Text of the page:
> Frankie Morrow – Names, sounds, sweaty boxes, admin and central belt institutions (interview) - SNACK: Music, film, arts and culture magazine for Scotland

Frankie Morrow – Names, sounds, sweaty boxes, admin and central belt institutions (interview)

There are things better for a music reviewer than hearing material from a new-to-you band that you love. One of the rare things that is even more attractive is to then hear the second release, realise it carries a completely different sound and style from the first effort, but you still like it anyway.

This is where we are with Frankie Morrow and given, they are playing in Edinburgh and Glasgow in July, we had to get to them a bit better. SNACK caught up with songwriter and singer Maz McMillan, to discuss names, sounds, sweaty boxes, admin and central belt institutions.

Every interview with newish bands starts with an introductory question, but all that information is already online for people to find, so let’s dig a bit deeper, what’s the spirit and ethos of Frankie Morrow? What’s the band’s reason for being?

Our main reason for being is we’d all struggle to do anything else by this point! All five of us have been friends for years, we’re almost like a family. The ethos of the band is being yourself and following your nose in the studio. We just want to experience the whole breadth of music, and not define ourselves necessarily in one genre.

Playing live is what lights our world on fire, we love performing. We want to create in our live performance where people can do whatever they want, dance how they want, be what they want. We want that magical moment in sweaty rooms, which is where we often are!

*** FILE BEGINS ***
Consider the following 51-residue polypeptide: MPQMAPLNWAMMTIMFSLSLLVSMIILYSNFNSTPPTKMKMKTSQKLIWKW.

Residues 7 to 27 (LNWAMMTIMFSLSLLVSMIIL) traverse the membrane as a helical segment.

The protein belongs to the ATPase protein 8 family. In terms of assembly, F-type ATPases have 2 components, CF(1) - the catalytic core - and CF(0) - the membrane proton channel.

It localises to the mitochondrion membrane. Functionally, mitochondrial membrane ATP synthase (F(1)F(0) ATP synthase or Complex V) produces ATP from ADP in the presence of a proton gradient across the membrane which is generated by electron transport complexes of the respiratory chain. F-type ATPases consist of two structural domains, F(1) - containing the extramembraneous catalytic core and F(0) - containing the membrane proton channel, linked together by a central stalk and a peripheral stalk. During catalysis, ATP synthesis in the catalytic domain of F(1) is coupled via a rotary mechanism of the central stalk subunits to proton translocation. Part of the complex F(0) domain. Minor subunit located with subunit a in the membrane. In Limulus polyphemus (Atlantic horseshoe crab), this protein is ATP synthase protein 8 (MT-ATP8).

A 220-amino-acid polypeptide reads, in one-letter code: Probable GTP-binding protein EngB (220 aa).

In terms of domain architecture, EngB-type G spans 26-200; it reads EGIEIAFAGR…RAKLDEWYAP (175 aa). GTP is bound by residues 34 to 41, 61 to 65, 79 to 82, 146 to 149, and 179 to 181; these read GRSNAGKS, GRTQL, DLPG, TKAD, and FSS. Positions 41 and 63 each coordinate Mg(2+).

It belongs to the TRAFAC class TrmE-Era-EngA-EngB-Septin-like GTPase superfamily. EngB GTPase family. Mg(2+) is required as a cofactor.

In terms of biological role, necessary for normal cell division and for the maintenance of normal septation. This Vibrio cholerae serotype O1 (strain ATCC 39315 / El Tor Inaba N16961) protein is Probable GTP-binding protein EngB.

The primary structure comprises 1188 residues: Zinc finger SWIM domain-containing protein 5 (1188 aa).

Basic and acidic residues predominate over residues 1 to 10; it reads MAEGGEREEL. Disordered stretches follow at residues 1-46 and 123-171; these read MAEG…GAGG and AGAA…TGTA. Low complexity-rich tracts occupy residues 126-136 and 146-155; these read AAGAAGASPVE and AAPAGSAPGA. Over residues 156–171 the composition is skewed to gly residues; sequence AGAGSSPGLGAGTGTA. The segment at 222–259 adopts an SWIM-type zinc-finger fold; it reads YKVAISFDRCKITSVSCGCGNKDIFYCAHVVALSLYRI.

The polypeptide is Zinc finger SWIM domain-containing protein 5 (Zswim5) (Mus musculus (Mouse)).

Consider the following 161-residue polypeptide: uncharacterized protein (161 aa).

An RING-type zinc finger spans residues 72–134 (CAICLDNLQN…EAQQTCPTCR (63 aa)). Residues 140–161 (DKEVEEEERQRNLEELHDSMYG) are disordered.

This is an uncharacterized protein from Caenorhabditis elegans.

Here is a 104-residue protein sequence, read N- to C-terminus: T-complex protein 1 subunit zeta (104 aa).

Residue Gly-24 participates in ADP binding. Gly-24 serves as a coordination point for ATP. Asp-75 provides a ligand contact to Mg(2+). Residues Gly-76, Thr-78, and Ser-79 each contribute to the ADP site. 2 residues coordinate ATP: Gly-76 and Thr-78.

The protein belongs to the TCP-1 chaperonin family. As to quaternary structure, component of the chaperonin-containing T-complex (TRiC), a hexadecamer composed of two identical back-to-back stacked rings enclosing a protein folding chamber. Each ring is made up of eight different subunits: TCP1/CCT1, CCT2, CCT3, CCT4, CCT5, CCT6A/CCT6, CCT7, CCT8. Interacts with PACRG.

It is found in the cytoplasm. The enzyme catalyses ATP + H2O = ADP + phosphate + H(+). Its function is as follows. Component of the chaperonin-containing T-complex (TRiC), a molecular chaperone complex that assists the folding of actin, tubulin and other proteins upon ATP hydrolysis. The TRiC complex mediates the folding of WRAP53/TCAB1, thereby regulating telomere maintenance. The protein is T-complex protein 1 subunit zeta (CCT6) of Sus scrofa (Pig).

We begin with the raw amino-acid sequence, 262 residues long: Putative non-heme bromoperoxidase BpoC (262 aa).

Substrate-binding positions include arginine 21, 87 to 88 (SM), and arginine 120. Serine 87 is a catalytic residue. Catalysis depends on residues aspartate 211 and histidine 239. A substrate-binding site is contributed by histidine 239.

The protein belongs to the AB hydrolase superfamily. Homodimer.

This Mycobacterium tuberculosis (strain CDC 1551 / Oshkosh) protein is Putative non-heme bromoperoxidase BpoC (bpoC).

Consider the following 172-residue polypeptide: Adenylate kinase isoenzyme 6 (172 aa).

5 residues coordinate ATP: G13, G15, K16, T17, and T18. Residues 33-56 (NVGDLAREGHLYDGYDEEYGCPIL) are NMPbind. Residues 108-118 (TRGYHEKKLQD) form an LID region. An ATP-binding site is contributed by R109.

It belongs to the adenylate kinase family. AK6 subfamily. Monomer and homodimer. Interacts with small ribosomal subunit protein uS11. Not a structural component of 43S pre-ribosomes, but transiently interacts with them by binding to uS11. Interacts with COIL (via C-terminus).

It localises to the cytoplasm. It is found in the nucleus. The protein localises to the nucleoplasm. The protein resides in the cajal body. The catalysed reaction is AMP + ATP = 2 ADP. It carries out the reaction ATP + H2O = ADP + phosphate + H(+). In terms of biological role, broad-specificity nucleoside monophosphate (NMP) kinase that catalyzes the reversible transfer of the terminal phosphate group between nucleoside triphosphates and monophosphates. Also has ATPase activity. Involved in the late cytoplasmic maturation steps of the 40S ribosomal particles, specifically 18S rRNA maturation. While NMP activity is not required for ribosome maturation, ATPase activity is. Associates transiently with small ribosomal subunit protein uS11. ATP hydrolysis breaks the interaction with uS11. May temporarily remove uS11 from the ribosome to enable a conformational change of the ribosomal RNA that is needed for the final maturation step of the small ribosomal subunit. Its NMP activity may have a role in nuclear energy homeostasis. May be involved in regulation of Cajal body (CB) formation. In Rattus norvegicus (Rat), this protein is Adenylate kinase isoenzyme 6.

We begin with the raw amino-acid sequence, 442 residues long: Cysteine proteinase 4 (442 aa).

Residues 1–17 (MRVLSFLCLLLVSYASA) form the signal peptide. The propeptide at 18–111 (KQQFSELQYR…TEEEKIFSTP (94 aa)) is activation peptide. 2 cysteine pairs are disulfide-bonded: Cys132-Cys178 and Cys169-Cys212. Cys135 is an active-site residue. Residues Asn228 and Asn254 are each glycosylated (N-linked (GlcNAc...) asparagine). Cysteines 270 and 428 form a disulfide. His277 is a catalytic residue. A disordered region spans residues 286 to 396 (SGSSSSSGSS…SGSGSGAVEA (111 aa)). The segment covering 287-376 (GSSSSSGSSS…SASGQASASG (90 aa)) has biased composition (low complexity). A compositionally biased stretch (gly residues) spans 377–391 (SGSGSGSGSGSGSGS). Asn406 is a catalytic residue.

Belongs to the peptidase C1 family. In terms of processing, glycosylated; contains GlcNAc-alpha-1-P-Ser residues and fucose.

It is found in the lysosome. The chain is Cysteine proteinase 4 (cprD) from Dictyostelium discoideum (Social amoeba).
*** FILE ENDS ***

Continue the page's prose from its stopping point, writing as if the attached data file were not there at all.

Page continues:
It’s where we’re happy, give us a sweaty box, and we’re fine.



So, there’s no actual Frankie Morrow in the band, is there a Frankie Morrow in real life?

The mythical creature!! Yeah, there is a story behind it, it was my grandparents’ names.

My grandpa was Francis Morrow and he married Frances, who in taking his name became Frances Morrow, and they had a child called Frances Morrow. I thought this was a complete sitting duck so I went to my mum and said ‘I hope you don’t mind but I’m robbing this.’

Actually, one of the Frances’ will be in attendance at our gig in King Tuts, so will the real Frankie Morrow please stand up!

You closed out 2022 with the Blue Parrot Backpackers Hotel EP – How was that for you?

It was amazing, honestly. I sat on most of those songs for a long time, I’ve always been a nervous performer, it’s something I struggle with a lot, and it’s a push to get myself out there and share songs. It was amazing to get it together and work with so many brilliant people.

We were recording at my flat, at Sam’s flat (Samuel Nicholson), at Niamh’s flat (Neev), and everyone was so kind in showing me how the heck you record tracks! Most of it was done in one of our houses before the band came together, and we had freelance musicians in there. We had Nick Peeney who does a lot of stuff with Laura Marling, and various other people.

I’m still shocked when people tell me they like our stuff or it resonates with them because you live with it on your own for some time and its cool to then get Radio 1 and Introducing play, it blew my mind to be fair!